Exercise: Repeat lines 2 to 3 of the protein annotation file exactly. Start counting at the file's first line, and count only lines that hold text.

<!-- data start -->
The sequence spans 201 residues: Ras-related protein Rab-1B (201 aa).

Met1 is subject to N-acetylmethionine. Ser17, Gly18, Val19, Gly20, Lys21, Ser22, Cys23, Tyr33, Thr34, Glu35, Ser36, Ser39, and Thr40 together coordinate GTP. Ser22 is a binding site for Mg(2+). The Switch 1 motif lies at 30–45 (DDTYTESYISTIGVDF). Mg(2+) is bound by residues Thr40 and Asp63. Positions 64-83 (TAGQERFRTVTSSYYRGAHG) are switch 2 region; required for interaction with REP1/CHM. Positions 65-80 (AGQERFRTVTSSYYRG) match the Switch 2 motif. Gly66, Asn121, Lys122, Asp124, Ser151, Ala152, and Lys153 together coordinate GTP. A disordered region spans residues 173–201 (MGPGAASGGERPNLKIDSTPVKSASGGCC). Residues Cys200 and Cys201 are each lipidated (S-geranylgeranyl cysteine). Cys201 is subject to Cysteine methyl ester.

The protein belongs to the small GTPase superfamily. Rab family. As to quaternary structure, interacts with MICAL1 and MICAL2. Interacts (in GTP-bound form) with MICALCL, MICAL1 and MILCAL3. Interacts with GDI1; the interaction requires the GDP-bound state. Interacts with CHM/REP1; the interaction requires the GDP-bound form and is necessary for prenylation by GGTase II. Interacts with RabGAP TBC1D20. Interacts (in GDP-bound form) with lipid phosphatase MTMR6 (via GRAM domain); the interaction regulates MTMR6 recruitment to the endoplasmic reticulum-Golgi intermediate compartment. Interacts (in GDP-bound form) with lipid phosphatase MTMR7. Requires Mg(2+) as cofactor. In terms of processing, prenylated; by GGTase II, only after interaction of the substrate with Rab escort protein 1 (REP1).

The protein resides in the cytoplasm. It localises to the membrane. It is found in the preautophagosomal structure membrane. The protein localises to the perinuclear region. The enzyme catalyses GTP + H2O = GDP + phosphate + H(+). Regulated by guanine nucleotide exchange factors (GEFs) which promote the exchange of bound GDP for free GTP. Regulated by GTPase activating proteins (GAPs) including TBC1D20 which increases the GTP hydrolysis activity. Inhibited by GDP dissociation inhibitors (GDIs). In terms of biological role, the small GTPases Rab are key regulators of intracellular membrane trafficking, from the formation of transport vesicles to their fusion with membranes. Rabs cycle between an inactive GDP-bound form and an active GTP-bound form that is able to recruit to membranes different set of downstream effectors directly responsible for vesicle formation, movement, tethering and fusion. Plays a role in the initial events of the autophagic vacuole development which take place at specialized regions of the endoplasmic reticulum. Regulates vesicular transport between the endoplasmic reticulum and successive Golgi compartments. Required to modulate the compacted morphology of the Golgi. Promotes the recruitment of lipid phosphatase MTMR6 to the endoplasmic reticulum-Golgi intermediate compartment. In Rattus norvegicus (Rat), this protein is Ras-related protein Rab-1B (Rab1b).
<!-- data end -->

Met1 is subject to N-acetylmethionine. Ser17, Gly18, Val19, Gly20, Lys21, Ser22, Cys23, Tyr33, Thr34, Glu35, Ser36, Ser39, and Thr40 together coordinate GTP. Ser22 is a binding site for Mg(2+). The Switch 1 motif lies at 30–45 (DDTYTESYISTIGVDF). Mg(2+) is bound by residues Thr40 and Asp63. Positions 64-83 (TAGQERFRTVTSSYYRGAHG) are switch 2 region; required for interaction with REP1/CHM. Positions 65-80 (AGQERFRTVTSSYYRG) match the Switch 2 motif. Gly66, Asn121, Lys122, Asp124, Ser151, Ala152, and Lys153 together coordinate GTP. A disordered region spans residues 173–201 (MGPGAASGGERPNLKIDSTPVKSASGGCC). Residues Cys200 and Cys201 are each lipidated (S-geranylgeranyl cysteine). Cys201 is subject to Cysteine methyl ester.

The protein belongs to the small GTPase superfamily. Rab family. As to quaternary structure, interacts with MICAL1 and MICAL2. Interacts (in GTP-bound form) with MICALCL, MICAL1 and MILCAL3. Interacts with GDI1; the interaction requires the GDP-bound state. Interacts with CHM/REP1; the interaction requires the GDP-bound form and is necessary for prenylation by GGTase II. Interacts with RabGAP TBC1D20. Interacts (in GDP-bound form) with lipid phosphatase MTMR6 (via GRAM domain); the interaction regulates MTMR6 recruitment to the endoplasmic reticulum-Golgi intermediate compartment. Interacts (in GDP-bound form) with lipid phosphatase MTMR7. Requires Mg(2+) as cofactor. In terms of processing, prenylated; by GGTase II, only after interaction of the substrate with Rab escort protein 1 (REP1).